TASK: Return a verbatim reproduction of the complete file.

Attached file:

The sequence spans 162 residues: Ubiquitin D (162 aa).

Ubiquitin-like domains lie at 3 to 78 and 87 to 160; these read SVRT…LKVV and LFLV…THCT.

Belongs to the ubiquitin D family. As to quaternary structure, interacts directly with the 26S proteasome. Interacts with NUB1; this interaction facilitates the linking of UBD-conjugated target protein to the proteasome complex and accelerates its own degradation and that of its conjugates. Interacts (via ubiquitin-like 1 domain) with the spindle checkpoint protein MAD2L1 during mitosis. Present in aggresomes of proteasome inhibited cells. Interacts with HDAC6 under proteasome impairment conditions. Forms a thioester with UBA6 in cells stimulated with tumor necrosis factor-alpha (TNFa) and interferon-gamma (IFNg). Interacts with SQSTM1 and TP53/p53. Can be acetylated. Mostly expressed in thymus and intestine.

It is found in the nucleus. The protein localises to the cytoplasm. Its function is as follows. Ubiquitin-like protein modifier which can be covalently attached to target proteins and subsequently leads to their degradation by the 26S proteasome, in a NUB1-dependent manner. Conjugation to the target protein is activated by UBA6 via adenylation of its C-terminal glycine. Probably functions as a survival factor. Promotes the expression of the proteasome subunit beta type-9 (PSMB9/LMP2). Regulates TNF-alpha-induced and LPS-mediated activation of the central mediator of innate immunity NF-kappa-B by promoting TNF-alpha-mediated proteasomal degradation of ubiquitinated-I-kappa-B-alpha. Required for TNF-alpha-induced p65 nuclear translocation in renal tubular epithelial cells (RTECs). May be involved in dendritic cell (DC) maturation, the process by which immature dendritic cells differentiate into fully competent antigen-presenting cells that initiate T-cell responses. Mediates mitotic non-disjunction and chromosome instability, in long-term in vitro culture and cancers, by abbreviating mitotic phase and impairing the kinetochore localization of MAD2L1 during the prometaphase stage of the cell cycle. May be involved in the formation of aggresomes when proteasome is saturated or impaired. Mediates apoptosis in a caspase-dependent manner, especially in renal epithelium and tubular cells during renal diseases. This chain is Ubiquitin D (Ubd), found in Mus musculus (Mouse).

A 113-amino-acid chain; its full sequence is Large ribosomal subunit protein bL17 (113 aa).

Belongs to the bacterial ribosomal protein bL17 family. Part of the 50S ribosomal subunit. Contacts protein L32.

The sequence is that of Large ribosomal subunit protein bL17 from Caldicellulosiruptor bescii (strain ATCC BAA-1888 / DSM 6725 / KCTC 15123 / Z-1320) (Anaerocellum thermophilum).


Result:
The sequence spans 162 residues: Ubiquitin D (162 aa).

Ubiquitin-like domains lie at 3 to 78 and 87 to 160; these read SVRT…LKVV and LFLV…THCT.

Belongs to the ubiquitin D family. As to quaternary structure, interacts directly with the 26S proteasome. Interacts with NUB1; this interaction facilitates the linking of UBD-conjugated target protein to the proteasome complex and accelerates its own degradation and that of its conjugates. Interacts (via ubiquitin-like 1 domain) with the spindle checkpoint protein MAD2L1 during mitosis. Present in aggresomes of proteasome inhibited cells. Interacts with HDAC6 under proteasome impairment conditions. Forms a thioester with UBA6 in cells stimulated with tumor necrosis factor-alpha (TNFa) and interferon-gamma (IFNg). Interacts with SQSTM1 and TP53/p53. Can be acetylated. Mostly expressed in thymus and intestine.

It is found in the nucleus. The protein localises to the cytoplasm. Its function is as follows. Ubiquitin-like protein modifier which can be covalently attached to target proteins and subsequently leads to their degradation by the 26S proteasome, in a NUB1-dependent manner. Conjugation to the target protein is activated by UBA6 via adenylation of its C-terminal glycine. Probably functions as a survival factor. Promotes the expression of the proteasome subunit beta type-9 (PSMB9/LMP2). Regulates TNF-alpha-induced and LPS-mediated activation of the central mediator of innate immunity NF-kappa-B by promoting TNF-alpha-mediated proteasomal degradation of ubiquitinated-I-kappa-B-alpha. Required for TNF-alpha-induced p65 nuclear translocation in renal tubular epithelial cells (RTECs). May be involved in dendritic cell (DC) maturation, the process by which immature dendritic cells differentiate into fully competent antigen-presenting cells that initiate T-cell responses. Mediates mitotic non-disjunction and chromosome instability, in long-term in vitro culture and cancers, by abbreviating mitotic phase and impairing the kinetochore localization of MAD2L1 during the prometaphase stage of the cell cycle. May be involved in the formation of aggresomes when proteasome is saturated or impaired. Mediates apoptosis in a caspase-dependent manner, especially in renal epithelium and tubular cells during renal diseases. This chain is Ubiquitin D (Ubd), found in Mus musculus (Mouse).

A 113-amino-acid chain; its full sequence is Large ribosomal subunit protein bL17 (113 aa).

Belongs to the bacterial ribosomal protein bL17 family. Part of the 50S ribosomal subunit. Contacts protein L32.

The sequence is that of Large ribosomal subunit protein bL17 from Caldicellulosiruptor bescii (strain ATCC BAA-1888 / DSM 6725 / KCTC 15123 / Z-1320) (Anaerocellum thermophilum).